I’m sitting by the kitchen window on the morning of my last day at my parents’ house in Gainesville, sipping coffee & reminiscing on the end of another year.
The end of 2021.
I used to love to sit down around the finale of a year and reflect; I don’t think I have looked forward to or enjoyed it the past couple years nearly as much as I used to. I have felt pretty creatively stagnant this past year in many ways, and as I’m becoming more of an adult, confronting where I’m at in any given moment comes with ever exceeding self-imposed expectations and anxiety — it’s normally familiar questions I’m asking, like “am I in a satisfying and meaningful career?” “why can’t I be happy with or proud of what I’m creating?” or “why is it so hard to express myself and tell my story?” “Is that what’s holding me back or would make me feel more creatively satisfied? If not, what is holding me back?”
When I move aside the voices of doubt, expectation and anxiety, I see that I did try new creative things this year, like pottery or laser-cut jewelry making; I drew/wrote out my first zine; I continued writing and editing my memoir draft; I went to my first writing conference. I guess on top of finishing a year as a spiritual care resident and switching jobs, I put a decent amount of time and energy toward my creative passions. Why can’t that feel like enough for this year, or at least like something I can be proud of?
I struggle to understand why social expectations of success are what they are; but I certainly understand how damaging and life-limiting it can be to internalize them as my own expectations of myself — especially when these are passions, hobbies, interests that I’m talking about. Like writing for example; I want to continue to find joy in writing regardless of whether it’s words in a memoir that I’m hoping to get published, words in a private journal entry that no one is ever going to see, or words on this blog, that’s sadly gotten dusty over this past year. That joy I have in writing, crafting a bowl out of clay, sketching some scenes of LA; I don’t want those simple joys to be overshadowed by an expectation that I need to make them successful, marketable or visible, or that I need to make them into a career. Pushing myself in a certain way so that I can have goals, accomplish more, and continue to try more creative ventures is definitely important — and this is myself I’m writing about, not anyone else — certainly some creatives need to hold themselves to industry expectations as they navigate their careers. For me though, the standards are largely coming from my own expectations of how “successful” a creative side-passion “should be,” whatever that even means. As I’m writing it out, it sounds ridiculous, because it is.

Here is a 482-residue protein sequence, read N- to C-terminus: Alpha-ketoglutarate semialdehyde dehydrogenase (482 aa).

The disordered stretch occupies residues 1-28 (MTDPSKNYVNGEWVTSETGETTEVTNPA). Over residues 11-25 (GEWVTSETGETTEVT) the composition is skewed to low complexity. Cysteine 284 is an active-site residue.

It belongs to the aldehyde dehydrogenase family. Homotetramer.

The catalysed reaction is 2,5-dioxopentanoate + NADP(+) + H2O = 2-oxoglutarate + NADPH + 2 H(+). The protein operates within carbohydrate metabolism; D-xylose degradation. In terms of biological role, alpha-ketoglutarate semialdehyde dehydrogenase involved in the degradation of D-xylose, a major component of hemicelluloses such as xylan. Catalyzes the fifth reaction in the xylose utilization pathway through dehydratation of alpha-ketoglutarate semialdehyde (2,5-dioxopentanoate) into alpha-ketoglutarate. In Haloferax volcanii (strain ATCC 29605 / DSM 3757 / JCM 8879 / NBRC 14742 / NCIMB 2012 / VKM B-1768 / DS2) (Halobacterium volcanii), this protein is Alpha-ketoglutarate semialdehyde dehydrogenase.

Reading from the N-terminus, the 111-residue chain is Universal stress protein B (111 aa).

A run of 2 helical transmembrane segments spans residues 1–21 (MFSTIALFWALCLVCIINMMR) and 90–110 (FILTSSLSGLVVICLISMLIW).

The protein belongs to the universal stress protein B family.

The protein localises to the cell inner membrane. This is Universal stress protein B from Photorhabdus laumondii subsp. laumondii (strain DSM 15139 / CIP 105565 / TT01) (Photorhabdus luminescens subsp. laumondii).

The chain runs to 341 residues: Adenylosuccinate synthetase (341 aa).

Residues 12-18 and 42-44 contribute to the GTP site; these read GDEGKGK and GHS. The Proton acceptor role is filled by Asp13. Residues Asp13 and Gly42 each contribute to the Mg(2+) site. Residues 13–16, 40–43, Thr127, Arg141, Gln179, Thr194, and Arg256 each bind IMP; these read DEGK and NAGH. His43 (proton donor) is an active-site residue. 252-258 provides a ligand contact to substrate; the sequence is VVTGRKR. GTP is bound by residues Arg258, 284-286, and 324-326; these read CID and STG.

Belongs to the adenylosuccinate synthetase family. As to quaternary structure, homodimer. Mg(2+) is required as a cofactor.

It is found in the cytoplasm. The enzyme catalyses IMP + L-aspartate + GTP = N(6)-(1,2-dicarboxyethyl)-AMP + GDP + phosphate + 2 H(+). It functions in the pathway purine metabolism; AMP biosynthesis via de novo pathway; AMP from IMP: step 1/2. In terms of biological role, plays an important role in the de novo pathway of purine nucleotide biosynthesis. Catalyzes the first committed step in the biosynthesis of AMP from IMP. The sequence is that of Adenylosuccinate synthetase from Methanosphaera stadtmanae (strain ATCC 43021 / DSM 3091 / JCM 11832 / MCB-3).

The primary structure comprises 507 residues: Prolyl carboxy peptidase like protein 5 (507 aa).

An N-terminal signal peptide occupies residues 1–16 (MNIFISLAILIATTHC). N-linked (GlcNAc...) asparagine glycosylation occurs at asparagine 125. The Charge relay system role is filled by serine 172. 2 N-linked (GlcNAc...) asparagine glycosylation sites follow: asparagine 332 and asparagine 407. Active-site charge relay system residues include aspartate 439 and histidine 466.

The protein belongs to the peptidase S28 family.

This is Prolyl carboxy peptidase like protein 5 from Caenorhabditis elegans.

I feel like I am living in the shadows of what I really want to accomplish, but that it’s not so much a fear of failure, fear of being vulnerable, or fear in general that is hindering me from my dreams — but my dreams themselves, or rather, my unrealistic expectations of those dreams. They’re holding me back from truly enjoying what it is I’m trying out for fun these days. So maybe the best and most concise way to put it is that I want to do these things for fun and truly find fun in them again. It sounds much easier than it actually will be; as it will require me to deconstruct my own internal career, personal, creative, etc. expectations and get back to the essence of why I actually do things — do anything, for that matter. The purpose of trying new things never used to be so that I could look “cool” or something — they used to be so that I could express myself, navigate dark places of my past or questions of my identity, and eventually put them into the world and share them with others. Put them into the world not because they would make me look better, but because when we share our stories (through any medium), they can deeply inspire others, build bridges, cultivate awareness, and grow a communal human bond.
Creatively, that’s the direction I want to head this year — tangible, specific goals may come later. For now, the vision is to have fun again and get back to the essence of why I ever wanted to try any new creative pursuit. It’s about getting away from harmful or unrealistic expectations of myself, and about getting back to who I am and the things I want to express. We all have those things, and we all have our unique ways of expression. I guess if we can feel good about who we are and what we have to say, that is a good starting place for creativity to flourish. Again, easier said than done, but that’s what 2022 is for, I suppose.
One thought on “Writer’s Block.”
Hi, Joy! I loved this post! I can’t wait to read your completed memoir when it’s finished, and I hope you and your loved ones are happy and healthy in the new year! Would love to catch up sometime!